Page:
Concussions and Risk of Youth Sports

Over at the Wall Street Journal, Sue Shellenbarger put up a thoughtful post about the risk of youth sports, playing through injuries, and growing evidence of brain abnormalities in professional athletes:

fewer than 50% of athletes understand the problems that can arise from concussions, says an article this month in the journal “Pediatrics”. In a study of high-school teams in Minnesota, the article says, 69% of players who lost consciousness and 81% of those who sustained a concussion returned to play the same day, contrary to sound medical practice. The article recommends increased step-by-step, individualized monitoring of players who sustain blows to the head.

This issue poses some tough tradeoffs for parents. On many teams, off-the-field practices by trainers and coaches have improved in recent years. On the other hand, competition has intensified in all youth sports, and kids still get mixed messages as parents call from the sidelines, “Shake it off!” or “Play through the pain!”

Heads Up Concussion - CDCWe talked about concussions in youth sports a year ago. Many parents and coaches don’t know the warning signs to look for and put kids back in games when they really should be resting. Every coach should put this wallet card in their first aid kit.

Going back to the post above, be sure to read some of the comments. It’s an interesting and wide ranging discussion. One of the funnier comments (yet very true) was this:

Having played rugby, football and other sports and endured a dozen or so concussions (along with multiple broken bones, it is funny that most of my injuries came from pick-up basketball, car accidents and bicycling. There is risk everywhere. Properly protected and properly played; most of the most violent contact sports do not really have that much higher of a risk of injury than the ones we consider “safe”. It seems to me as football equipment got better, more kids started to learn to lead with their heads. You saw it a lot less back in the 70s. And even less in rugby where you do not have a hat! We were taught in football and rugby to get your head to the side; not lead with it. Now cheerleading; I would never do that!!! Too dangerous. AND I have daughters that do it!

Emphasis mine. That’s funny – but very true if they’re a stunt team.

We can’t protect our kids from everything, but we certainly can get informed as parents and coaches. Coaches need to make sure they communicate with parents about any suspected injuries and parents should do the same so coaches know to keep an eye out.

Note you can order free concussion information kits from the CDC. I may order the stickers or wallet cards for our coaches.

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  1. An old school soccer sage was putting some of us old men through our paces a year or so ago. He had an interesting perspective on risk to kids.

    In his opinion youth players would be better off playing without shin guards. Kids should not be going in so hard that shin guards are needed in practice, but rather they should be developing the skill to win the ball without a hard challenge. So shin guards would maybe be game day only equipment, or not used at all if the other teams are like minded.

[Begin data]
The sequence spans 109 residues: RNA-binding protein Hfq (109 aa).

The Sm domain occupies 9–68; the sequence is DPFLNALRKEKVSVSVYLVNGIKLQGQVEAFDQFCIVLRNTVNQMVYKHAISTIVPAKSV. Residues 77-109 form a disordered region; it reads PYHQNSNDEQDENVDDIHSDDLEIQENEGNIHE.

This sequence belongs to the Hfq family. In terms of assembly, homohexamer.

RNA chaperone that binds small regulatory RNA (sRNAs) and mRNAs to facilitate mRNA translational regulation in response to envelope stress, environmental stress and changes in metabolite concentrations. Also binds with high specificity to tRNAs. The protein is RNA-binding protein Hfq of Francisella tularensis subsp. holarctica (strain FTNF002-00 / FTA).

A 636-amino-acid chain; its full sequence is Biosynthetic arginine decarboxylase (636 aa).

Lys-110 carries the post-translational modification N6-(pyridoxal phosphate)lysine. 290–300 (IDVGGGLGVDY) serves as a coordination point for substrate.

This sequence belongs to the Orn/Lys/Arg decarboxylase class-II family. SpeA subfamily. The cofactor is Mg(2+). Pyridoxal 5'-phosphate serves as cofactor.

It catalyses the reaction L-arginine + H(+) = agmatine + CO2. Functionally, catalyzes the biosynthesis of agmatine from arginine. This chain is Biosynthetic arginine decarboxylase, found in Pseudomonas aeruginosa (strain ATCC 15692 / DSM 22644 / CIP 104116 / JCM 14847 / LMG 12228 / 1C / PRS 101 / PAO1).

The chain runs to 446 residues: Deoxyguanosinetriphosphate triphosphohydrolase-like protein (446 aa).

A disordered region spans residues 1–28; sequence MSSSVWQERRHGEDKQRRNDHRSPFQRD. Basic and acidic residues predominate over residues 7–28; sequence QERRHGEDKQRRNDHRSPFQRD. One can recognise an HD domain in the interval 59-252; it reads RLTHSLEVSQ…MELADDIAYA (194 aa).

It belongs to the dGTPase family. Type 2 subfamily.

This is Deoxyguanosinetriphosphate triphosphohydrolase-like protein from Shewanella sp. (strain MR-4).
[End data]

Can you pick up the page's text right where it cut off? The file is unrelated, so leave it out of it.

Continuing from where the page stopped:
But as for youth heading the ball, he said there has simply been too many studies since his playing days that suggest it may be a bad idea. He would err on the side of caution and not have young players head the ball. There is just too much at risk, to take that risk; compared to brain damage, a broken leg is nothing.

    In my view, heading is one of the easiest soccer skills to develop and can be left a later age. The only reason to develop it at a young age is for a team’s competitive success. But that’s probably a little too much to give to the team.

    My own son has been heading the ball since about age 10, so my fingers are crossed. In club practices he generally does not use shin guards anymore (they play skillfully) but in High School practices he does use shin guards.

  2. The heading debate is interesting. The problem with the studies are that they generally revolve around adults or professionals who have headed the ball all the time. I’d love to see numerous studies done that followed kids through to adulthood that tracked brain development and function and was there an impact in, say, the teenage years and beyond among youth soccer players. Like you, my son heads the ball in matches. 99% of the time it is not in a direct challenge to another player (but that will come as he gets older) Is there a risk? Yes. But there’s also the risk of him getting kicked in the head or hitting his head on a goal post.

    As for shin guards? It’s not just a broken leg, but a shattered leg. I would never let kids play without them. I agree 100%, it’s a great way to get them to not go in so hard and use more skill. BUT – all it takes is one overzealous kid and you’d have a severe injury. They finally instituted rules here in NC that allowed refs to card the bench if a player was on the field without proper shinguards because kids were using cardboard. Way too dangerous.

    Another interesting part of any study would be is it just the general concussion of a header? Or is it those done improperly? Or head to head collisions.

    Oh and the main thing that bothers me? Match balls that are rock hard. I’ve seen WAY too many matches where kids will outright REFUSE to head a ball in an away match because the balls are overinflated. Most referees try to ensure there is some give, but not always. So coaches – ALWAYS make sure your soccer balls have some give and aren’t hard as a rock.